Human Capital Risk, Contract Enforcement, and the Macroeconomy
Tom Krebs of the University of Mannheim, Moritz Kuhn of the University of Bonn, and Mark Wright of UCLA discuss "Human Capital Risk, Contract Enforcement, and the Macroeconomy." In their research, they develop a macroeconomic model with physical and human capital, human capital risk, and limited contract enforcement. They show analytically young (high-return) households are the most exposed to human capital risk and are also the least insured. A policy reform that makes consumer bankruptcy more costly leads to a substantial increase in the volume of credit and insurance.
The lecture is part of a day-long conference organized by James Heckman, Nobel Laureate and professor of Economics at the University of Chicago.The conference is titled "Financing Human Capital Investment" and gathered prominent economists and policy practitioners from across the globe.
The conference represents the beginning of a systematic effort to understand the relationship between human capital development at the micro and macro levels. It was unique in its bringing together of macroeconomists who consider the aggregate consequences of heterogeneity and microeconomists whose research focuses on education. These scholars normally do not communicate, yet their work must be integrated to understand the role of finance in human capital formation. Heckman suggested that the focus of the research network should be enriched by considering family and community influences to develop a comprehensive understanding of the determinants of human flourishing.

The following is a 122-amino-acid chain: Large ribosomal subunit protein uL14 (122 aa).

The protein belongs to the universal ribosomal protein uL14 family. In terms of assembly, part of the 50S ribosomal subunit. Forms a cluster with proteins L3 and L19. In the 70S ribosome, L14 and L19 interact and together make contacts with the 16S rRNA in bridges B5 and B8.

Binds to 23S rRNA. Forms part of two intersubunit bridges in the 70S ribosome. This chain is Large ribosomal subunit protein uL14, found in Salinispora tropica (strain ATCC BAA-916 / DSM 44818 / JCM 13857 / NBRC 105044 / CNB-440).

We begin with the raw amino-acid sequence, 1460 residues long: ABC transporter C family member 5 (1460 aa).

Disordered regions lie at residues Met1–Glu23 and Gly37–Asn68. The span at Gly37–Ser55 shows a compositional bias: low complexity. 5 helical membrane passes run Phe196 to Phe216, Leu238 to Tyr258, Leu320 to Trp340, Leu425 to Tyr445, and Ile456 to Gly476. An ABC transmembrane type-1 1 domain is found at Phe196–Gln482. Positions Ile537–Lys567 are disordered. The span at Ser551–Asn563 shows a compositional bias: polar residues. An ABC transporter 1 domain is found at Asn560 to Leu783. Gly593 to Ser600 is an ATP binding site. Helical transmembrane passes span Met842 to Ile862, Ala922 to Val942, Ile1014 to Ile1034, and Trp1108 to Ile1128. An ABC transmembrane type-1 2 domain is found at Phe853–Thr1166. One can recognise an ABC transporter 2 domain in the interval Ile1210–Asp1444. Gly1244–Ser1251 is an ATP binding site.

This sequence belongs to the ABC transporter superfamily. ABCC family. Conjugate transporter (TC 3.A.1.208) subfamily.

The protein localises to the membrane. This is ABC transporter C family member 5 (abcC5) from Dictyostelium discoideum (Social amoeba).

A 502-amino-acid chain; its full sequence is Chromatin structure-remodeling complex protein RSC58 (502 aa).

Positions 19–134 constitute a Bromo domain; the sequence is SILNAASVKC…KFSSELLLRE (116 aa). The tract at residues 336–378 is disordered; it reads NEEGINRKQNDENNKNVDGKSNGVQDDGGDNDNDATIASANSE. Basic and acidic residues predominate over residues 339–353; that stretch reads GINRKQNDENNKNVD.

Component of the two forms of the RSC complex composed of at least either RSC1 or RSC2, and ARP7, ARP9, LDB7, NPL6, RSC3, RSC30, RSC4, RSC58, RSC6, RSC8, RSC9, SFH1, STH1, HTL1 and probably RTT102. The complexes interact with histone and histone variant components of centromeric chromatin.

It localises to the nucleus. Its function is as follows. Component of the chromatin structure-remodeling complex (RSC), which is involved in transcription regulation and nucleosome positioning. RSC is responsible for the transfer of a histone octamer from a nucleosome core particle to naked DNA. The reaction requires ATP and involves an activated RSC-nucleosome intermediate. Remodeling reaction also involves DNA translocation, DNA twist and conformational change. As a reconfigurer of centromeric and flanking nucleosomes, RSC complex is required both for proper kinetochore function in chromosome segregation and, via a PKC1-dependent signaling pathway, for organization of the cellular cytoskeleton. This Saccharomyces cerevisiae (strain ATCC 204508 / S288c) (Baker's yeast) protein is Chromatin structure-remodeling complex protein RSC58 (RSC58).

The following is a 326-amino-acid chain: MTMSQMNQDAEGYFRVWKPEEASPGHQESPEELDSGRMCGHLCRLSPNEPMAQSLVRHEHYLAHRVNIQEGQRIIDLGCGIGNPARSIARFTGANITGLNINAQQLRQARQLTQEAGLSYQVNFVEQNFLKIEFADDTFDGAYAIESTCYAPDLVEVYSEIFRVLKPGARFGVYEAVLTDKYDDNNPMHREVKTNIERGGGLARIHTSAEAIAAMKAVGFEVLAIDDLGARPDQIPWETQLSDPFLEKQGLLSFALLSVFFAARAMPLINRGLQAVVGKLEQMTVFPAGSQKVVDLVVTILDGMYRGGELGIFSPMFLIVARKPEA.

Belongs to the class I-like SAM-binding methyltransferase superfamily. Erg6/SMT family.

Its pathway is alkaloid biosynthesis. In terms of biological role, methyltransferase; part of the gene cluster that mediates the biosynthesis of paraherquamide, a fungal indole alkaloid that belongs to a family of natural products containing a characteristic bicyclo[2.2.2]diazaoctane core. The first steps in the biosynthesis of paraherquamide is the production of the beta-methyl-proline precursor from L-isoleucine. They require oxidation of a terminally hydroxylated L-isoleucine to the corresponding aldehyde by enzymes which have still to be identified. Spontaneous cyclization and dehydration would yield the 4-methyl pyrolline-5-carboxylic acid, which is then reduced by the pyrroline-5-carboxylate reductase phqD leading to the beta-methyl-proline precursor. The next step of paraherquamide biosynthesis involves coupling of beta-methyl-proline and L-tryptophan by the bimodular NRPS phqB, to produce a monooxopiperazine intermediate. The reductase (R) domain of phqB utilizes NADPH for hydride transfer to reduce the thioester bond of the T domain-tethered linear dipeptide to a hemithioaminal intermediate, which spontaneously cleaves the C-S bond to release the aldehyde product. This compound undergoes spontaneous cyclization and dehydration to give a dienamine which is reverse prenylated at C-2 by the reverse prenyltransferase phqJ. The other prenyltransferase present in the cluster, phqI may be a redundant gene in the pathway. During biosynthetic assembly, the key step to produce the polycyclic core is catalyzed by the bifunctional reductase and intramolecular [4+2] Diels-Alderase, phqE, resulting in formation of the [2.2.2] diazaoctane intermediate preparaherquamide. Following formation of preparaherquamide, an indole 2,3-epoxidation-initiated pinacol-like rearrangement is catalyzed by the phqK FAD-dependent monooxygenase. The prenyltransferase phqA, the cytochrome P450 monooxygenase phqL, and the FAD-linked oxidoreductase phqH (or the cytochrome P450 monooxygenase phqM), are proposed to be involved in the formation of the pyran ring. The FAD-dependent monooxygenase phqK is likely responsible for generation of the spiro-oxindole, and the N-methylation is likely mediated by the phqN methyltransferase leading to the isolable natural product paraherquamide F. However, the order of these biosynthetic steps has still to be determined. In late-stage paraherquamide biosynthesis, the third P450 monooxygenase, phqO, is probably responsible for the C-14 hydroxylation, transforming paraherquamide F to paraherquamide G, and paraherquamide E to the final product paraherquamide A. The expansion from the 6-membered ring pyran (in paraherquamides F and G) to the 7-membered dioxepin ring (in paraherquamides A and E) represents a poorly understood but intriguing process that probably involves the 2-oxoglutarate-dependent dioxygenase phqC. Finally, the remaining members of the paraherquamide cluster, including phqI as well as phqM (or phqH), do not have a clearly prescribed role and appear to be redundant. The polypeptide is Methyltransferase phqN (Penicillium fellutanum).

The conference was hosted by the Markets Network, which studies how market frictions affect human capital formation and which determines the effects of policies designed to overcome the borrowing constraints that arise in the presence of such frictions. The network is part of the Human Capital and Economic Opportunity Global Working Group (HCE), headed by Heckman, Hanover Investment Group’s Robert Dugger, and the University of Wisconsin – Madison’s Steven Durlauf.
- Business and Economics
- Contract law
- Financing Human Capital Investment
- Human capital
- People » Mark Wright
- People » Matthias Doepke
- Microeconomics and industrial organization theory
- People » Moritz Kuhn
- Public Policy
- Economics » Risk assessment
- People » Tom Krebs